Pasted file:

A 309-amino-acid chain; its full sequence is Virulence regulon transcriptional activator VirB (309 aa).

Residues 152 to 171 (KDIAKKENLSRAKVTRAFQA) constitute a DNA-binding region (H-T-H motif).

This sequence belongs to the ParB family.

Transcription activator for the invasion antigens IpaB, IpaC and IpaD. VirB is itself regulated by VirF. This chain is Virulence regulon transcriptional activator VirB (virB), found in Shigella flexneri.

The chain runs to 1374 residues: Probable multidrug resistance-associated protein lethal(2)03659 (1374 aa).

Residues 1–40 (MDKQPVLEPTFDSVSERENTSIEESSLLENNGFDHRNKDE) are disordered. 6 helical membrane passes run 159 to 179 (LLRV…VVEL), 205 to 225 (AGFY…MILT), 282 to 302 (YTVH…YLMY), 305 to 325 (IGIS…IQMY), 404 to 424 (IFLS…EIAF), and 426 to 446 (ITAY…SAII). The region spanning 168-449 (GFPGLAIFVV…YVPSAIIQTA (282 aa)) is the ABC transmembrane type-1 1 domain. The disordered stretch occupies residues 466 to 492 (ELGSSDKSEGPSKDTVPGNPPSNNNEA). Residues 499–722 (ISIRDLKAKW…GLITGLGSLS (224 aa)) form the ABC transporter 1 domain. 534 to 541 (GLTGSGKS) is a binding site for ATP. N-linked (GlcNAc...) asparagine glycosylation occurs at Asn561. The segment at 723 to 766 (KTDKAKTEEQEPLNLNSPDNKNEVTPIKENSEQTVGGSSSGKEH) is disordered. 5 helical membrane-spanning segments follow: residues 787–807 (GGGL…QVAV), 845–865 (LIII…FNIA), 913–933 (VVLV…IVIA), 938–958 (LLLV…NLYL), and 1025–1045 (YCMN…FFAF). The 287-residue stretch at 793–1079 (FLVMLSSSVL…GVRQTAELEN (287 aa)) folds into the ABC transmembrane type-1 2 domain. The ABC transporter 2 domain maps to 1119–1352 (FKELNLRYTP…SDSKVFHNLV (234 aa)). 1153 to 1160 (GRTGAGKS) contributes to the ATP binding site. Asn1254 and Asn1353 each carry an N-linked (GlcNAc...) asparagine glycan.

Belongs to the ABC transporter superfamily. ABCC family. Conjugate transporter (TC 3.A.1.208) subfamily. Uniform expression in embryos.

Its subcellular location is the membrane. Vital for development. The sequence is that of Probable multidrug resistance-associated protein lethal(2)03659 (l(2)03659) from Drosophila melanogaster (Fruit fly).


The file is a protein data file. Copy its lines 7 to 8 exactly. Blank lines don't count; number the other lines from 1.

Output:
Belongs to the ABC transporter superfamily. ABCC family. Conjugate transporter (TC 3.A.1.208) subfamily. Uniform expression in embryos.

Its subcellular location is the membrane. Vital for development. The sequence is that of Probable multidrug resistance-associated protein lethal(2)03659 (l(2)03659) from Drosophila melanogaster (Fruit fly).